Say I have some data on people where I have a measure of their general health (some score out of 1000), the number of apples they eat in a year, and the number of oranges they eat in a year.
Then I do a multiple regression and I get something like:
$\hat Y = 442.22 + 1.1a + 0.7o$
where $a$ is the apple variable, and $o$ is the orange variable.
Is it legitimate for me to then say to someone who eats 1 apple and 1 orange a year, "Your predicted health score is $442.22 + 1.1 + 0.7 = 444.02$?"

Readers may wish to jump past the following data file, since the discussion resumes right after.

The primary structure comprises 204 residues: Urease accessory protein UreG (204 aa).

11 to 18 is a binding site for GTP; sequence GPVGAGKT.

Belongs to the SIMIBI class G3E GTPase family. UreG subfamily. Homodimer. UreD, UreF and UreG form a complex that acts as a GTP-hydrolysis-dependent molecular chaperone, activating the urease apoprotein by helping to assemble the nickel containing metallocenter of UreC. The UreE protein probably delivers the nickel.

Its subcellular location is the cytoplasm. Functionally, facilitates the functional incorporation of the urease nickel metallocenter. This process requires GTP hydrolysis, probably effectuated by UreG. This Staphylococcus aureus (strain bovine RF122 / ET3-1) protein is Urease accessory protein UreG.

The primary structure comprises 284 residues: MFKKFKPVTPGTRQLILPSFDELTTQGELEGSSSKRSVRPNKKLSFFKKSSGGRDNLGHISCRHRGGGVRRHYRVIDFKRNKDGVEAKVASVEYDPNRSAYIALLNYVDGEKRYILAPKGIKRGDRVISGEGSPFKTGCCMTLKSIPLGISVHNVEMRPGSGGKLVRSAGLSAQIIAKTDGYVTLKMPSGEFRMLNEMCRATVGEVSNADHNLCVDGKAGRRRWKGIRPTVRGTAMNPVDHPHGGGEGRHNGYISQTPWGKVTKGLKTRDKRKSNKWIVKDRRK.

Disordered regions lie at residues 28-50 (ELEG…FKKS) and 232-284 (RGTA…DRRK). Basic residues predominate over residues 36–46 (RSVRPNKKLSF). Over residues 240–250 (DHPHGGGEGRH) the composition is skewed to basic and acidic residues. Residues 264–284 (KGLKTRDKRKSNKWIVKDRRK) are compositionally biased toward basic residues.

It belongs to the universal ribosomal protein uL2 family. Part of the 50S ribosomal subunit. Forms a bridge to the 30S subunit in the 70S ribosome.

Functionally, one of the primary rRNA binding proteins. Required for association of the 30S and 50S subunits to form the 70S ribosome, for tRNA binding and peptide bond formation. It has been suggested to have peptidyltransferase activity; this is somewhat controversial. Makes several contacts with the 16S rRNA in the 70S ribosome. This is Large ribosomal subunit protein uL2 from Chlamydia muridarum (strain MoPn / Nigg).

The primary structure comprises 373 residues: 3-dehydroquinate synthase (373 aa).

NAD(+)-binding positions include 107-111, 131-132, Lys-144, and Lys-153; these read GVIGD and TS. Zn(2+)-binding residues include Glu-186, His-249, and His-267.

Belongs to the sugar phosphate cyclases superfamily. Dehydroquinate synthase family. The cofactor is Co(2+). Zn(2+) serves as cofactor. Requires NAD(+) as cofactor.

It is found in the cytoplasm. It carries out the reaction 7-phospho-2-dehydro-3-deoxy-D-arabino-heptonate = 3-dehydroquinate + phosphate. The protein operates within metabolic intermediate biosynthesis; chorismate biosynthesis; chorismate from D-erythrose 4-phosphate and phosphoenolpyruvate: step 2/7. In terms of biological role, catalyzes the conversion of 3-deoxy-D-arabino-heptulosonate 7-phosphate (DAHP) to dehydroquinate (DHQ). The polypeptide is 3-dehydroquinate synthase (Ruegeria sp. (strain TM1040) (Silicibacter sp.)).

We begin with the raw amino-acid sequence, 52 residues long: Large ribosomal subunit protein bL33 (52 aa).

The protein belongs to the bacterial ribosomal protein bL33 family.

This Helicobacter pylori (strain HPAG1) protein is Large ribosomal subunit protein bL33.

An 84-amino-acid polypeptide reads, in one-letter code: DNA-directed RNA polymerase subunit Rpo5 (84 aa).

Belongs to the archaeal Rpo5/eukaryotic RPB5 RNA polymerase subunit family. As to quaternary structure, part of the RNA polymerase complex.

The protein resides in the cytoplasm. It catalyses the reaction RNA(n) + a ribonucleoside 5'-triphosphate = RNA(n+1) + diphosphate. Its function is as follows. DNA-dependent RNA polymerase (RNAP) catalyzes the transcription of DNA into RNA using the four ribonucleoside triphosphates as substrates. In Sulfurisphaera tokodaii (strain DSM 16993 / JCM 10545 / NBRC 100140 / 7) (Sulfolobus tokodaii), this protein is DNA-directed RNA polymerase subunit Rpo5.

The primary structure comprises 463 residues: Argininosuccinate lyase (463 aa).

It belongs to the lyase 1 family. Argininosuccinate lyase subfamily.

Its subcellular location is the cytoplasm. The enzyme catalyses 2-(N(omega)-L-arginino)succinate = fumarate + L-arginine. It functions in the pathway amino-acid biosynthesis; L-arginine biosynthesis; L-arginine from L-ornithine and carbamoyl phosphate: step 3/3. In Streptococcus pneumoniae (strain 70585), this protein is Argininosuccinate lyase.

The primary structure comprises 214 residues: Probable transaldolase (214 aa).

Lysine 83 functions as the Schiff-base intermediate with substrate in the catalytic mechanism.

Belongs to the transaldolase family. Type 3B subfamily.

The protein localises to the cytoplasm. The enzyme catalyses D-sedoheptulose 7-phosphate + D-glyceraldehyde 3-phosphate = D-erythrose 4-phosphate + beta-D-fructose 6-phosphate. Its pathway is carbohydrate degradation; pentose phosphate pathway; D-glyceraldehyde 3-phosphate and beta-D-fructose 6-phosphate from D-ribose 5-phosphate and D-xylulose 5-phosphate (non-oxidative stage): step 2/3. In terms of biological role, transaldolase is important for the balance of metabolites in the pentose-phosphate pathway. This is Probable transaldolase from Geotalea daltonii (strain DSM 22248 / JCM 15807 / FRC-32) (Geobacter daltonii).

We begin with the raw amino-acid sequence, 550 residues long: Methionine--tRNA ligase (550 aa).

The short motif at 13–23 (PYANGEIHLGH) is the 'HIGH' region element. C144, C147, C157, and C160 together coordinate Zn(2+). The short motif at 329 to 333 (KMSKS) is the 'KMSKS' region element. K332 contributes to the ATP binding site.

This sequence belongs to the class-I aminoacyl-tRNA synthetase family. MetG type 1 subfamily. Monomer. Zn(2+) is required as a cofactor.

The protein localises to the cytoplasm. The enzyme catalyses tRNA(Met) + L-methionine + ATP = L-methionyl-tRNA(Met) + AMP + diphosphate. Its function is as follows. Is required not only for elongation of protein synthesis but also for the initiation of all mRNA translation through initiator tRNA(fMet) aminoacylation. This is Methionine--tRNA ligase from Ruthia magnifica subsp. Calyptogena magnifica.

I've been taught that I can only say things like "for each extra apple you eat your health is predicted to increase by 1.1 points, holding constant scores on the other variables". Did my interpretation in the previous paragraph violate this "holding constant" rule?